The reason the waiters followed Jerry was because of his attitude. He was a natural motivator. If an employee was having a bad day, Jerry was there telling the employee how to look on the positive side of the situation. 
Seeing this style really made me curious, so one day I went up to Jerry and asked him, I don't get it! You can't be a positive person all of the time. How do you do it?" Jerry replied, "Each morning I wake up and say to myself, Jerry, you have two choices today. You can choose to be in a good mood or you can choose to be in a bad mood. 
I choose to be in a good mood. Each time something bad happens, I can choose to be a victim or I can choose to learn from it. I choose to learn from it. Every time someone comes to me complaining, I can choose to accept their complaining or I can point out the positive side of life. I choose the positive side of life. 
"Yeah, right, it's not that easy," I protested. "Yes, it is," Jerry said. "Life is all about choices. When you cut away all the junk, every situation is a choice. You choose how you react to situations. You choose how people will affect your mood. You choose to be in a good mood or bad mood. The bottom line: It's your choice how you live life."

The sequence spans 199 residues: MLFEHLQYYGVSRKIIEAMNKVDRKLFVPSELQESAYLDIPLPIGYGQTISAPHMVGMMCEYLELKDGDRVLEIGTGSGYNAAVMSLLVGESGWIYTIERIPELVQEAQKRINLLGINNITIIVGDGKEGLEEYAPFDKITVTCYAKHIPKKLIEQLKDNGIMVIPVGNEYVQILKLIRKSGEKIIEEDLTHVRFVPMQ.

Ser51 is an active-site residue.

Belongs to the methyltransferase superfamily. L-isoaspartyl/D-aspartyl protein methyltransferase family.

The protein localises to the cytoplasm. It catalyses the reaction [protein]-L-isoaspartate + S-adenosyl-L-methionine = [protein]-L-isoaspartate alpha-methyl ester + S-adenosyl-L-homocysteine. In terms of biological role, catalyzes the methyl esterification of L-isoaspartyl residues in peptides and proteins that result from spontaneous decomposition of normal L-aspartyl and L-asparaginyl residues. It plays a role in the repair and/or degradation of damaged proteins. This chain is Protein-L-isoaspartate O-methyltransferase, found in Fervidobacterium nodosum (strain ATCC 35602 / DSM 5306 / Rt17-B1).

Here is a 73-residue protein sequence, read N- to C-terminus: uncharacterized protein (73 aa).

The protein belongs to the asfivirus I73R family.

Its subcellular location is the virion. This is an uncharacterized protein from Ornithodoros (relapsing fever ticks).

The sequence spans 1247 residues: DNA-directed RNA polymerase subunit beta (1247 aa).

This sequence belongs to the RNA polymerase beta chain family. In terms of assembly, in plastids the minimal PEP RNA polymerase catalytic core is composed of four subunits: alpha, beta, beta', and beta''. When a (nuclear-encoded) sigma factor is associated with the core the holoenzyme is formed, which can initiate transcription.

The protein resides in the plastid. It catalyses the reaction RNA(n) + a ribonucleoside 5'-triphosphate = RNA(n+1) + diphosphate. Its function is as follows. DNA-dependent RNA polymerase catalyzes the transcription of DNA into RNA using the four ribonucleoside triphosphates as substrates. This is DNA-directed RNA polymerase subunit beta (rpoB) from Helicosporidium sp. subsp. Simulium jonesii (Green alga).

I reflected on what Jerry said. Soon thereafter, I left the restaurant industry to start my own business. We lost touch, but I often thought about him when I made a choice about life instead of reacting to it. 
Several years later, I heard that Jerry did something you are never supposed to do in a restaurant business: he left the back door open one morning and was held up at gun point by three armed robbers. While trying to open the safe, his hand, shaking from nervousness, slipped off the combination. The robbers panicked and shot him. Luckily, Jerry was found relatively quickly and rushed to the local trauma centre.  After 18 hours of surgery and weeks of intensive care, Jerry was released from the hospital with fragments of the bullets still in his body. 
I saw Jerry about six months after the accident. When I asked him how he was, he replied, "If I were any better, I'd be twins. Wanna see my scars?" I declined to see his wounds, but did ask him what had gone through his mind as the robbery took place. “The first thing that went through my mind was that I should have locked the back door," Jerry replied.   "Then, as I lay on the floor, I remembered that I had two choices: I could choose to live or I could choose to die.  I chose to live."